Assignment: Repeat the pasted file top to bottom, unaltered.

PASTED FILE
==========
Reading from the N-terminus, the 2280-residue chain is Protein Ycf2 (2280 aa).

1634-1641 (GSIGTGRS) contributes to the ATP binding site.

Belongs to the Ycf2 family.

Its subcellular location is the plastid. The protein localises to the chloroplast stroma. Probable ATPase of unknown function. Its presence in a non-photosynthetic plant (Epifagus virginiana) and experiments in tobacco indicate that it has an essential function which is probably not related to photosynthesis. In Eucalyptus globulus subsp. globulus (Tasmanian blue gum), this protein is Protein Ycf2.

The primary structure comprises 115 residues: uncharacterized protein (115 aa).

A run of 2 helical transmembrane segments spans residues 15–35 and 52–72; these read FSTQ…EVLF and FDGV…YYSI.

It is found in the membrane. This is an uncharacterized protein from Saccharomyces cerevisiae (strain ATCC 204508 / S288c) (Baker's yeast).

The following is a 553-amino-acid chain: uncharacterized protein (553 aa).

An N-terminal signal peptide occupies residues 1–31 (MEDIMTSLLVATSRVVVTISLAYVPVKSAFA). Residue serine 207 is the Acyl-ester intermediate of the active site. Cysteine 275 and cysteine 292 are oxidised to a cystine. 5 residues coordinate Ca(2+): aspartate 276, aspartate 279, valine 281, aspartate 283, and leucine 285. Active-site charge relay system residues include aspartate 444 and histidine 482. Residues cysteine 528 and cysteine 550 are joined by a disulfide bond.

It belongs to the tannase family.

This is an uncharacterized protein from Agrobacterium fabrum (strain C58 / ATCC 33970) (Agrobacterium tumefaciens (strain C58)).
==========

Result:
Reading from the N-terminus, the 2280-residue chain is Protein Ycf2 (2280 aa).

1634-1641 (GSIGTGRS) contributes to the ATP binding site.

Belongs to the Ycf2 family.

Its subcellular location is the plastid. The protein localises to the chloroplast stroma. Probable ATPase of unknown function. Its presence in a non-photosynthetic plant (Epifagus virginiana) and experiments in tobacco indicate that it has an essential function which is probably not related to photosynthesis. In Eucalyptus globulus subsp. globulus (Tasmanian blue gum), this protein is Protein Ycf2.

The primary structure comprises 115 residues: uncharacterized protein (115 aa).

A run of 2 helical transmembrane segments spans residues 15–35 and 52–72; these read FSTQ…EVLF and FDGV…YYSI.

It is found in the membrane. This is an uncharacterized protein from Saccharomyces cerevisiae (strain ATCC 204508 / S288c) (Baker's yeast).

The following is a 553-amino-acid chain: uncharacterized protein (553 aa).

An N-terminal signal peptide occupies residues 1–31 (MEDIMTSLLVATSRVVVTISLAYVPVKSAFA). Residue serine 207 is the Acyl-ester intermediate of the active site. Cysteine 275 and cysteine 292 are oxidised to a cystine. 5 residues coordinate Ca(2+): aspartate 276, aspartate 279, valine 281, aspartate 283, and leucine 285. Active-site charge relay system residues include aspartate 444 and histidine 482. Residues cysteine 528 and cysteine 550 are joined by a disulfide bond.

It belongs to the tannase family.

This is an uncharacterized protein from Agrobacterium fabrum (strain C58 / ATCC 33970) (Agrobacterium tumefaciens (strain C58)).